Primary Outcome Measures :
  1. A1C [ Time Frame: 6 months ]
    hemoglobin A1C

  2. diabetes distress [ Time Frame: 6 months ]
    Diabetes distress will be measured with the Problem Areas in Diabetes Scale, Teen Version. Higher scores indicate more distress. Total score ranges from 6 to 84.

Secondary Outcome Measures :
  1. Resilience [ Time Frame: 6 months ]
    Resilience will be measured with the Connor-Davidson Resilience Scale. Higher scores indicate more resilience. Total score ranges from 0-40.

  2. Diabetes-specific Quality of Life [ Time Frame: 6 months ]
    Diabetes-specific Quality of life will be measured with the PEDS-QL Diabetes Module. Higher scores indicate higher quality of life. v. 3.2 which assesses two factors of health-related quality of life: diabetes symptoms (15-items) and diabetes management (18-items). The range of scores for each of the sub scales is 0-100.

  3. adherence [ Time Frame: 6 months ]
    Adherence will be measured with the Self-Care Inventory-Revised. Higher scores indicate higher adherence. Total score ranges from 5-75.

Information from the National Library of Medicine

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Ages Eligible for Study:   13 Years to 18 Years   (Child, Adult)
Sexes Eligible for Study:   All
Accepts Healthy Volunteers:   No

Inclusion Criteria:

  • • They are 13-18 years old

    • Diagnosed with T1D >12 months
    • Most recent A1C >=8.0%
    • Elevated distress score (PAID-T>=44)*****
    • Speak English fluently
    • Cognitively able to participate in intervention sessions and complete written surveys.

Exclusion Criteria:

  • Patient refusal to participate (any age), or parental refusal to participate for patients less than 18 years of age

    • Cognitively or physically unable to participate
    • Patient unable to speak in the English language
    • Patient unable to read in the English or Spanish language
    • Adolescent is ward of state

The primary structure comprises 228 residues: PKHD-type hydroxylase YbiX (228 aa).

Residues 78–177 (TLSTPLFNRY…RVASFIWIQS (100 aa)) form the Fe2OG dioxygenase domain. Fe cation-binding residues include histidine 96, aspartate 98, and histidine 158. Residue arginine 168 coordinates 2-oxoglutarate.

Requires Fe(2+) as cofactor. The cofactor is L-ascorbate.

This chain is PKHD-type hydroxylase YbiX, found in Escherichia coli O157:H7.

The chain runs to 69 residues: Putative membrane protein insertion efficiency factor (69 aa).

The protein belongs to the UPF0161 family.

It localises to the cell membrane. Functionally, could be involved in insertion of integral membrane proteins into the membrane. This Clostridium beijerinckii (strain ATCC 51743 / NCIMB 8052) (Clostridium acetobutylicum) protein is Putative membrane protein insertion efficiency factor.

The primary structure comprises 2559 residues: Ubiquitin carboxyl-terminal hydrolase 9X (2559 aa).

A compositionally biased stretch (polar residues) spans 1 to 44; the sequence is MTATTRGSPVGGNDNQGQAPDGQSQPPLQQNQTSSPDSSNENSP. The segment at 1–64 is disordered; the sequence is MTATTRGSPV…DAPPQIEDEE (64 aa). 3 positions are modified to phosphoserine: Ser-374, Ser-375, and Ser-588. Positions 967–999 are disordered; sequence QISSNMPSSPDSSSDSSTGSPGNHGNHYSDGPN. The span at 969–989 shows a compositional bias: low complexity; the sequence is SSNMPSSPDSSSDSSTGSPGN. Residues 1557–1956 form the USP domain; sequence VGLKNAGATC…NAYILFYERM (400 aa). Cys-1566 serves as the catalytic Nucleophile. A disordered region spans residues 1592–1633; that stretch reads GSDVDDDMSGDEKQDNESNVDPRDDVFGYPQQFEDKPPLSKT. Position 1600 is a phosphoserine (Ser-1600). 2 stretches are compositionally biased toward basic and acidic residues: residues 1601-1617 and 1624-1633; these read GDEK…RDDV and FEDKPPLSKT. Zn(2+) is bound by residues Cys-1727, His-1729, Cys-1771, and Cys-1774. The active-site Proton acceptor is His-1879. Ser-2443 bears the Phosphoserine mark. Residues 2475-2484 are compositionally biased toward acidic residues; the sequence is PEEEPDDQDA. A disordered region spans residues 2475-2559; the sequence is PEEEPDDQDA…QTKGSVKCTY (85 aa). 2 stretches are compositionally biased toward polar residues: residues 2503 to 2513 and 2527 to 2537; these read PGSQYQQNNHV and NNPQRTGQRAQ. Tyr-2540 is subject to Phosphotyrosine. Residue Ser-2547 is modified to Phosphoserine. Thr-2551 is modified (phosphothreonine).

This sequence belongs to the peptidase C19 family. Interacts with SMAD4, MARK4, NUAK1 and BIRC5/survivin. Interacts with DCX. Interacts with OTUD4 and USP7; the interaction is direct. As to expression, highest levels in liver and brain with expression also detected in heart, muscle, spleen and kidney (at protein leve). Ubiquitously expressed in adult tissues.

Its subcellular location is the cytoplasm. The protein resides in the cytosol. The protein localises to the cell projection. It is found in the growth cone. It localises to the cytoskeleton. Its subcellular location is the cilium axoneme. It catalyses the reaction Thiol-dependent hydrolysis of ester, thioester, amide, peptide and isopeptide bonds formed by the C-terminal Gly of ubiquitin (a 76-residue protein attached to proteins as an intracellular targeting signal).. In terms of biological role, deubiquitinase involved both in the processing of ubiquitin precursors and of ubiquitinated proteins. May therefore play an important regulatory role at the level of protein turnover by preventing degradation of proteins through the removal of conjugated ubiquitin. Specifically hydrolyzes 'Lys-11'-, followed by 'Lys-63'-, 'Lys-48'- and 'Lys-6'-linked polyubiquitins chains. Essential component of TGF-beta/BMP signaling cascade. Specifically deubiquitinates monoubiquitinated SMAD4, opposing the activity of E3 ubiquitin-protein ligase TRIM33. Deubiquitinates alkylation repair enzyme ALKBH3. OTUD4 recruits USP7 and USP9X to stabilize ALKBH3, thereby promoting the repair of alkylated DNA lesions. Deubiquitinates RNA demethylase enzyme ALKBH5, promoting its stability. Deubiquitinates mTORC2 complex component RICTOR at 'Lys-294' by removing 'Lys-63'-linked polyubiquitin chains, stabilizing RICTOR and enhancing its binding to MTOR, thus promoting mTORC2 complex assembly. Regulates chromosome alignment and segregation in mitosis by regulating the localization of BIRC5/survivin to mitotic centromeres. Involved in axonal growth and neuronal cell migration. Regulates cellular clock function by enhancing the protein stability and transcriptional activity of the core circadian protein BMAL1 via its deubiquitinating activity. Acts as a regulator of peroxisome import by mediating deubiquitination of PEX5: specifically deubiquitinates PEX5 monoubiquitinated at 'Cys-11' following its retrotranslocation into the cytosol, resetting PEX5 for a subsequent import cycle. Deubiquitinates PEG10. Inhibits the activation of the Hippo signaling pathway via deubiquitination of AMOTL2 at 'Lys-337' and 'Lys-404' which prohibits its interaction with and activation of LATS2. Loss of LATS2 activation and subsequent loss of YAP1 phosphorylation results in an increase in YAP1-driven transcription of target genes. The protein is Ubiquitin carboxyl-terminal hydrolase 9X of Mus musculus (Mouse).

Information from the National Library of Medicine

To learn more about this study, you or your doctor may contact the study research staff using the contact information provided by the sponsor.

Please refer to this study by its identifier (NCT number): NCT03847194

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Contact: Sam Scott, BA 206-884-1456

Sponsors and Collaborators
Seattle Children's Hospital
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Principal Investigator: Joyce P Yi-Frazier, PhD Seattle Children's Research Institute

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Responsible Party: Joyce Yi-Frazier, Senior Clinical Research Scientist, Seattle Children's Hospital Identifier: NCT03847194     History of Changes
Other Study ID Numbers: SC-N130
First Posted: February 20, 2019    Key Record Dates
Last Update Posted: February 21, 2019
Last Verified: February 2019
Individual Participant Data (IPD) Sharing Statement:
Plan to Share IPD: No
Plan Description: The DSMB, Lead RA and study team will regularly assess confidentiality of study participants. The following will be assessed and verified: All data will be maintained on secure computers in locked offices at Seattle Children's Research Institute (data collection center); the participant (and caregiver) has signed informed consent and HIPAA forms; all standard confidentiality/privacy rules and guidelines set by the Seattle Children's Research Institute are in compliance. A Certificate of Confidentiality will be obtained.

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Studies a U.S. FDA-regulated Drug Product: No
Studies a U.S. FDA-regulated Device Product: No

Additional relevant MeSH terms:
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Diabetes Mellitus
Diabetes Mellitus, Type 1
Glucose Metabolism Disorders
Metabolic Diseases
Endocrine System Diseases
Autoimmune Diseases
Immune System Diseases